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# Calculating Solution Settings for a Transient Thermal Analysis - Part 2 May 24, 2016 By: Eric Stamper

Now that we are beyond the basics that were covered in the first part of this post, in this second part, we will address the calculation of the solution settings for this type of problem.

A transient thermal finite element analysis can be used to solve this type of problem and the simulation will produce a temperature field at a discrete number of points in time. The separation in time between these calculated sets of results is called the time step. The time step is important to both the accuracy and stability of the time marching solution procedure that is used to predict the temperature. Generally speaking, a smaller time step will produce a more accurate solution, but will increase overall runtime. Therefore, to approximate a reasonable time step size for a transient thermal analysis, both the Biot number and the thermal diffusivity can be used as shown in the following sets of equations:

If Bi < 1, the time step, Δt, can be calculated by: If Bi > 1, the time step, Δt, can be calculated by: Where: β=a scaling factor ranging from 0.1 to 0.5, Δx=element length at the location of the steepest thermal gradient of interest, α=thermal diffusivity, k=thermal conductivity, h= convective heat transfer coefficient.

The generalized trapezoidal rule for time integration is used by many FE codes, including ANSYS, to calculate the temperature field at each time point. This approach will calculate a result regardless of the time step size. However, the result will be incorrect if the time step is too large, and the errors will propagate in time.

In regions of severe thermal gradients during a transient (e.g., surfaces of quenched bodies), there is a relationship between the largest element size in the direction of the heat flow and the smallest time step size that will yield good results. Using more elements for the same time step size will normally give better results, but using a smaller time step for the same mesh will often give worse results. When using elements with midside nodes (quadratic elements), it is recommended to define the minimum time step size (or maximum element size) based on the following relationship: If the above relationship is violated when using elements with midside nodes, the program typically calculates unwanted oscillations and temperatures outside of the physically possible range.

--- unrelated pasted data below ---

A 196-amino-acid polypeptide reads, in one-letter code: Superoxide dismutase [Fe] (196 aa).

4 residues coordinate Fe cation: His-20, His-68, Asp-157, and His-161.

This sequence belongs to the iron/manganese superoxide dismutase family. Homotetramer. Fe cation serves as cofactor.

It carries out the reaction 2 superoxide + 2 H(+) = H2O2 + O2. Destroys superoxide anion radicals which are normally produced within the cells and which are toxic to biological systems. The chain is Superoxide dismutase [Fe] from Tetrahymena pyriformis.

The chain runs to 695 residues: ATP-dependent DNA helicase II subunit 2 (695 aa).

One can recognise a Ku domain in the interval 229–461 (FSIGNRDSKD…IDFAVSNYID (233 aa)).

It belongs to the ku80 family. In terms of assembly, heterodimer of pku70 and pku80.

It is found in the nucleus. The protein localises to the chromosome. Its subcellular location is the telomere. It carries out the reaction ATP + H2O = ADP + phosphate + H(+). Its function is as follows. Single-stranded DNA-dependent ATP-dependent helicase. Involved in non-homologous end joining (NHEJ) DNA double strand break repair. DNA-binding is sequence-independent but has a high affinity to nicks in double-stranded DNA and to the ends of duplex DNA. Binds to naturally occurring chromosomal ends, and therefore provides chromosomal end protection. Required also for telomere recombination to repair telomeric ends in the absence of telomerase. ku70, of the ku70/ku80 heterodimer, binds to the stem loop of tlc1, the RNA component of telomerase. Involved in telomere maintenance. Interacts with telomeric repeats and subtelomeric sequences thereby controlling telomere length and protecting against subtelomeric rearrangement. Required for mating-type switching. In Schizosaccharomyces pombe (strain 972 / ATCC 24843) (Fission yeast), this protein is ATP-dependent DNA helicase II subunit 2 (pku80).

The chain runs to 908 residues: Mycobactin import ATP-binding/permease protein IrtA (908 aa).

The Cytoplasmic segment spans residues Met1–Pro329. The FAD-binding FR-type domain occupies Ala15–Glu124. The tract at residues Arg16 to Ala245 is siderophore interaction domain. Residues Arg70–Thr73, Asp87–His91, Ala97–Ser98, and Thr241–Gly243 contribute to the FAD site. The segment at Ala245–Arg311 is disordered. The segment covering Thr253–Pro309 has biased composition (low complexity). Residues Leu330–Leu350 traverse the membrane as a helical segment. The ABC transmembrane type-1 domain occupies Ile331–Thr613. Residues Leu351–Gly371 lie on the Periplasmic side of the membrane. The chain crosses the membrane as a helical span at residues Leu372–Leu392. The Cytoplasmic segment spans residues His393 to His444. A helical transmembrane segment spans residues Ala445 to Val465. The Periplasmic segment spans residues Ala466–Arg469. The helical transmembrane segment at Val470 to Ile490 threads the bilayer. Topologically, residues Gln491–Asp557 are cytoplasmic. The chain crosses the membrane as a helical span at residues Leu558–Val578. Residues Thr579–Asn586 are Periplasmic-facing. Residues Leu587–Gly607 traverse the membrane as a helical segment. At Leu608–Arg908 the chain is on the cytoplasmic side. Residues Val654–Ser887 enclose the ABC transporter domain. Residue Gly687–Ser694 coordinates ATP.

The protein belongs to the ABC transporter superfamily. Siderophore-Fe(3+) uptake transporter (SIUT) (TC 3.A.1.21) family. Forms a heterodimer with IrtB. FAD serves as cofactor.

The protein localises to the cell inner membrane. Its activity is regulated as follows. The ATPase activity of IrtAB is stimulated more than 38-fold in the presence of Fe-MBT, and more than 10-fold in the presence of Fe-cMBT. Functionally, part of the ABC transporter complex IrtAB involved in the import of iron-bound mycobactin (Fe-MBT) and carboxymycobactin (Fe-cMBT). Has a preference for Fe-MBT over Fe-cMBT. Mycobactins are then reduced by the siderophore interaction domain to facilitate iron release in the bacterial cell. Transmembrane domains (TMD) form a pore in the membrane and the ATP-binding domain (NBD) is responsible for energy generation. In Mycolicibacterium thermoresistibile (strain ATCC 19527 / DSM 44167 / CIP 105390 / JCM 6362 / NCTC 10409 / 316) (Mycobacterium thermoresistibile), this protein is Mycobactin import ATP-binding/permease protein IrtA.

A proper selection of the element size and time step size is therefore important for maintaining the accuracy of the solution that is calculated.

The oscillation limit, f, can be used to help gauge the accuracy of the transient response at each time point and is defined as: Where: Δt=the current time step, λ= Response Eigenvalue, {ΔT}= the change in temperature, [K]=conductivity matrix, [C]= specific heat matrix.

The oscillation limit is a measure of how well the response of the system is being captured. Thinking about the Response Eigenvalue in terms of an analogous structural quantity, it can be thought of as the natural frequency of the system (where the thermal quantities (K/C) are similar to stiffness (K) and mass (M) terms, e.g. f=√(K/M)).  In order to accurately capture the frequency of oscillation in a structural system, the sampling rate (in Hertz), fs=1/Δt, would need to be at least double the response frequency of interest (the minimum frequency is termed the Nyquist frequency, fN =0.5*fs)). As shown in Figure 1, below the system response of 0.1Hz is sampled at 1Hz, which provides an accurate representation of the response (equivalent to a β=0.1).

Figure 1: Discrete Representation of a Time Varying Response

## conduction4.png This same concept for the thermal problem, in terms of the oscillation limit, characterizes the relative rates of heat energy conduction and heat energy storage for a system. At each time step, the magnitude will indicate how well the response of the system is being captured (ANSYS directly outputs this value for each time step and similarly should be below 0.5 to insure accuracy as suggested by the upper limit of β=0.5).

I hope this overview helps to clarify a few aspects related to transient thermal problems and determining an appropriate solution time step size. I am curious to hear about any other comments you might have related to solving thermal analyses.